“She told me I was good at it, and she encouraged me,” Cantrell recalled. “She actually acted interested and engaged.”

Cantrell then became “addicted” to fiction, both reading and writing, and started entertaining the idea of one day becoming a writer herself. It seemed farfetched at the time, but the books she read always had a name on the front, so she knew it was possible.

But those dreams started falling apart during her senior year, thanks to another kind of teacher.

This teacher didn’t give Cantrell any positive feedback, constantly telling the aspiring writer that what she turned in was all wrong. The teacher rarely had a positive word to say, about her or her work, and over time, the harsh remarks sapped all of Cantrell’s desire to become a writer.

Then, on Cantrell's last day at Walker High, her teacher passed on one final bit of advice: Don't waste your scholarship to study writing.

“It sent me in the wrong direction for a long time,” she said.

While she studied at LSU, Cantrell went against her gut and instead got her bachelor’s and master’s degrees in communication sciences and disorders, even though she walked past the literature and journalism buildings every day and “was drawn to it like a magnet.”

That magnet, however, steadily lost its charge, and for 10 years, Cantrell never wrote a journal, a song, a poem, or anything else other than school work, though up to that point writing had been a daily occurrence.

But the news of her first pregnancy years later brought Cantrell back to the world she truly wanted to be in.

She started off by writing “love letters to my unborn child,” documenting the pregnancy and the feelings and emotions she had as a first-time mother. She continued writing for her daughter, Emily, after she was born and did the same for her son, Adam, three years later.

“Becoming a mom is what helped me find my voice again on the page,” Cantrell said.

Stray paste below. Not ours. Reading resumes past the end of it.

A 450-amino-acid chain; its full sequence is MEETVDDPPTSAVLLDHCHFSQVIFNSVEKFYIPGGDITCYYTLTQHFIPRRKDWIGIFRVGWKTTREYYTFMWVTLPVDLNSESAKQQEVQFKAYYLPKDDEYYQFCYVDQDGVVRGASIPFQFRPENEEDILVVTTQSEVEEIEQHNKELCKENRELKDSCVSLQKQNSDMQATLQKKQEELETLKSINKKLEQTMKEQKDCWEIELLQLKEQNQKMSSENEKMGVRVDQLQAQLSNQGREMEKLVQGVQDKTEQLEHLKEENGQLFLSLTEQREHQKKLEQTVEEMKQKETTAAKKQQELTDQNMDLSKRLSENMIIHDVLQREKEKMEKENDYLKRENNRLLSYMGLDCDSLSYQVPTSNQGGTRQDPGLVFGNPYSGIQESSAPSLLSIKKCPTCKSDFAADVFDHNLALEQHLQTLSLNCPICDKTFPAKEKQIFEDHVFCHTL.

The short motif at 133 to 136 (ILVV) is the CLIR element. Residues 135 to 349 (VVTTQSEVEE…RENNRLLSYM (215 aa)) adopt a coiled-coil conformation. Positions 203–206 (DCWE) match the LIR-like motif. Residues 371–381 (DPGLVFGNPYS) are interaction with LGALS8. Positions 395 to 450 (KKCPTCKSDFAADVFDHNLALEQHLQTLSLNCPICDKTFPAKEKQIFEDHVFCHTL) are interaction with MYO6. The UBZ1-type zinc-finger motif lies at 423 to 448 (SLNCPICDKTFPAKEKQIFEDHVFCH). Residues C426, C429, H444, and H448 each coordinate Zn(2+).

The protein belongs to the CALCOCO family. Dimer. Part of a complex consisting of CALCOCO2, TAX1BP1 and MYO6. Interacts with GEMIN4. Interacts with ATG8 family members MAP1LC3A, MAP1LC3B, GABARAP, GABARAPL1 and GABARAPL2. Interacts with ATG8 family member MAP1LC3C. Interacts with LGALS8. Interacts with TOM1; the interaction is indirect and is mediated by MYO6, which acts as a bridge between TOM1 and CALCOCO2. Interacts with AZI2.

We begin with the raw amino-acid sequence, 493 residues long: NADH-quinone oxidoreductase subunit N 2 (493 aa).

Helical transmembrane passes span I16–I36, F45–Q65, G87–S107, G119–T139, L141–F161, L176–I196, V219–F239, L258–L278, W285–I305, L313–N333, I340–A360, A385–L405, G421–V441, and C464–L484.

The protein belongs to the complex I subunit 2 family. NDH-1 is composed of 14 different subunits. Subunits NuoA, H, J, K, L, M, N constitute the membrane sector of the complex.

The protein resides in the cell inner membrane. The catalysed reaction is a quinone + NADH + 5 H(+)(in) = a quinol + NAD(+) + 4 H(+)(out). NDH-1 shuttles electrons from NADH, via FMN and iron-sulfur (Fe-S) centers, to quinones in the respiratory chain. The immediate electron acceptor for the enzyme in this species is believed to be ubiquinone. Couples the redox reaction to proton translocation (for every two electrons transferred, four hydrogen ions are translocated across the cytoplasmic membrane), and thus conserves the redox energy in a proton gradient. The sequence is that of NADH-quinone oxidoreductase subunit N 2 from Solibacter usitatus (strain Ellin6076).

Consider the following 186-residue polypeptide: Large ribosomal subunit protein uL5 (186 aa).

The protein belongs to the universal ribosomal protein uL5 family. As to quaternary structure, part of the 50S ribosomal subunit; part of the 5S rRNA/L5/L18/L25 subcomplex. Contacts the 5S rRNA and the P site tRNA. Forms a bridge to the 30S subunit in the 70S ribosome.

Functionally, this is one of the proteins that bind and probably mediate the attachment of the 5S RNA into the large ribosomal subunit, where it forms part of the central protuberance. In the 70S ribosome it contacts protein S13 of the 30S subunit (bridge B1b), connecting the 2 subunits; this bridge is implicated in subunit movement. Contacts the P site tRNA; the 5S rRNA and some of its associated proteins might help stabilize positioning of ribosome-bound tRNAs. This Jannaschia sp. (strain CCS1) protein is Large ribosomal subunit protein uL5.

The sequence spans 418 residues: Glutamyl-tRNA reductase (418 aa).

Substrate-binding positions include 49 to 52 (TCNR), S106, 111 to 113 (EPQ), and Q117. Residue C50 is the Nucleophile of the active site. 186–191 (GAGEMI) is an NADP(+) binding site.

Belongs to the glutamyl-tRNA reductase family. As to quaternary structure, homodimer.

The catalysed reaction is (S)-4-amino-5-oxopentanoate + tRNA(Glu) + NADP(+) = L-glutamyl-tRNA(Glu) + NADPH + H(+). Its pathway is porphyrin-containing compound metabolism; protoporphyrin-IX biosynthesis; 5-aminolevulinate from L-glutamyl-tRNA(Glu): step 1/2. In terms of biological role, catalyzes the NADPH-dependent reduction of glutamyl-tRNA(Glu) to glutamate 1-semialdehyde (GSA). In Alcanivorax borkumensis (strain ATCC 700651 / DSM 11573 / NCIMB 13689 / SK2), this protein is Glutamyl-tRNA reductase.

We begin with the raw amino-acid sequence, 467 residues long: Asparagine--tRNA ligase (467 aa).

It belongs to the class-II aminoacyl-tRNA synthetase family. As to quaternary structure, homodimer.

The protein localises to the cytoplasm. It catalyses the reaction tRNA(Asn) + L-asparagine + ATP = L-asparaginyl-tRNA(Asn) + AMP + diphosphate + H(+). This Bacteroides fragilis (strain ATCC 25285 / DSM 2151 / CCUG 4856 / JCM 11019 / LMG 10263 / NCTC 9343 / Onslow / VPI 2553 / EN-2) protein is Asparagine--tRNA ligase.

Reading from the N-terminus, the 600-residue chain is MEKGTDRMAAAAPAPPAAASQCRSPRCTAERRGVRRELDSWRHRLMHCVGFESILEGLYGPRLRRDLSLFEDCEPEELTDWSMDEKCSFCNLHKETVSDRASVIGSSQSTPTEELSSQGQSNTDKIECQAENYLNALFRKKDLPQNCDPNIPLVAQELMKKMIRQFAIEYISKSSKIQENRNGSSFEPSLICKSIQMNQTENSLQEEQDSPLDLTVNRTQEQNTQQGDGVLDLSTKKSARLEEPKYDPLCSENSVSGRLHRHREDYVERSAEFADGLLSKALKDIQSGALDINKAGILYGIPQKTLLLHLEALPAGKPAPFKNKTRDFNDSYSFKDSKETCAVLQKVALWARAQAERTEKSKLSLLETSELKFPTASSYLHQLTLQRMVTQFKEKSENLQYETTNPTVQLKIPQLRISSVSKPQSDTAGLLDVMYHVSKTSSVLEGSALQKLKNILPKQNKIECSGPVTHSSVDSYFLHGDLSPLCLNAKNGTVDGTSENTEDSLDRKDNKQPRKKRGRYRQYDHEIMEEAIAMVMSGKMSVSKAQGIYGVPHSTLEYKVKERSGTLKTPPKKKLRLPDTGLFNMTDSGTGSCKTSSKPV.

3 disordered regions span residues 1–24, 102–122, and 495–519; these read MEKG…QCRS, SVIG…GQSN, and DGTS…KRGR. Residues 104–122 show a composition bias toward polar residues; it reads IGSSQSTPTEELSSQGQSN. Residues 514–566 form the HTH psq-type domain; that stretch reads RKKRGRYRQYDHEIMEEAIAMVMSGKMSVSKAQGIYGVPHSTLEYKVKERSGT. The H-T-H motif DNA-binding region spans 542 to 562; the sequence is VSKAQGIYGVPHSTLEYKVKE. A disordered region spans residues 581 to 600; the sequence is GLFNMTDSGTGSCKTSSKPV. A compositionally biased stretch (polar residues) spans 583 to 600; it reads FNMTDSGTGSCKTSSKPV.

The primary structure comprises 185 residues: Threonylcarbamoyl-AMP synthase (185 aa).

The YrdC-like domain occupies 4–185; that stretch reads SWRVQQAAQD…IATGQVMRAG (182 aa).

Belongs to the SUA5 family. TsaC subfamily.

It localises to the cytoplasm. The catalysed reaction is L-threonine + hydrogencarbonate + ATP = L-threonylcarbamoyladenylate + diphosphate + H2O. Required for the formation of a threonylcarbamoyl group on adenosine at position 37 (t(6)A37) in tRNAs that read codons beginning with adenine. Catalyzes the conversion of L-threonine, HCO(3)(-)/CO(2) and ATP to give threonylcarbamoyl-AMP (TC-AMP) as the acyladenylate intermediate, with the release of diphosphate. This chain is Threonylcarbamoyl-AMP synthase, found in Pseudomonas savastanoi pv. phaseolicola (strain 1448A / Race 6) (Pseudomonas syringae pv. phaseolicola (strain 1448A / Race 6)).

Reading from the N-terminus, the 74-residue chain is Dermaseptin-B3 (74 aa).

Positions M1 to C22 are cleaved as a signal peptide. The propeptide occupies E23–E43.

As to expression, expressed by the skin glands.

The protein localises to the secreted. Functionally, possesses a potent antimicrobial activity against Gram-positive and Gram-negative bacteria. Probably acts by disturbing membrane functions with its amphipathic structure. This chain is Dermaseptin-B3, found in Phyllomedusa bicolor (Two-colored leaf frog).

A few years later, Cantrell entered a poem contest off a dare from one of her friends. The poem ultimately won and was published, and she received a $50 check as a prize. It was the first time she had been paid for her writing or had something published.

But the best part: the check read “Julie Cantrell, Writer.”

At that point, Cantrell was once again hooked. She started taking whatever freelancing gigs she could find, hoping to make up for years of neglecting her passion.

In 2009, Cantrell released two children’s book, “God Is with Me through the Day” and “God Is with Me through the Night,” both of which were written at night with her daughter nestled in her lap.

But Cantrell felt another story brewing inside, so she began work on her first novel later that year, though she had no plans to publish it — or even tell anyone about it.

For three months from 3-5 a.m. Monday through Friday, Cantrell was at her computer, busy at work creating the coming-of-age story of Millie Reynolds that would eventually require a sequel to tell.

Though she had never attempted a novel before, the words just came to her — as if she had waited her whole life to share them.

“It just flowed, and I couldn’t wait to get to the computer every morning,” Cantrell said. “Those two hours would just fly by, and then I’d be in carpool lines or cooking or at practices with the kids, all while in the back of my mind, the story was brewing.”

That debut novel, published 21 years after her senior english teacher's disparaging words, eventually led to a multi-novel contract with HarperCollins Christian Publishing in the fall of 2014, further cementing Cantrell’s status as a writer.

But looking back on it now, Cantrell said she doesn’t hold a grudge against that teacher. In fact, she even wrote a story from her point of view.

And like always, Cantrell realized her teacher too had a story to tell.

“I might not know all the details to that story, but there’s something that made her the way she was,” she said. “Her experiences led her to that point, whatever they may be.

“But the mistake was mine, because I dared to believe someone else knew more about me than I knew about myself. In the end, you’re the only person who knows what you’re here for.”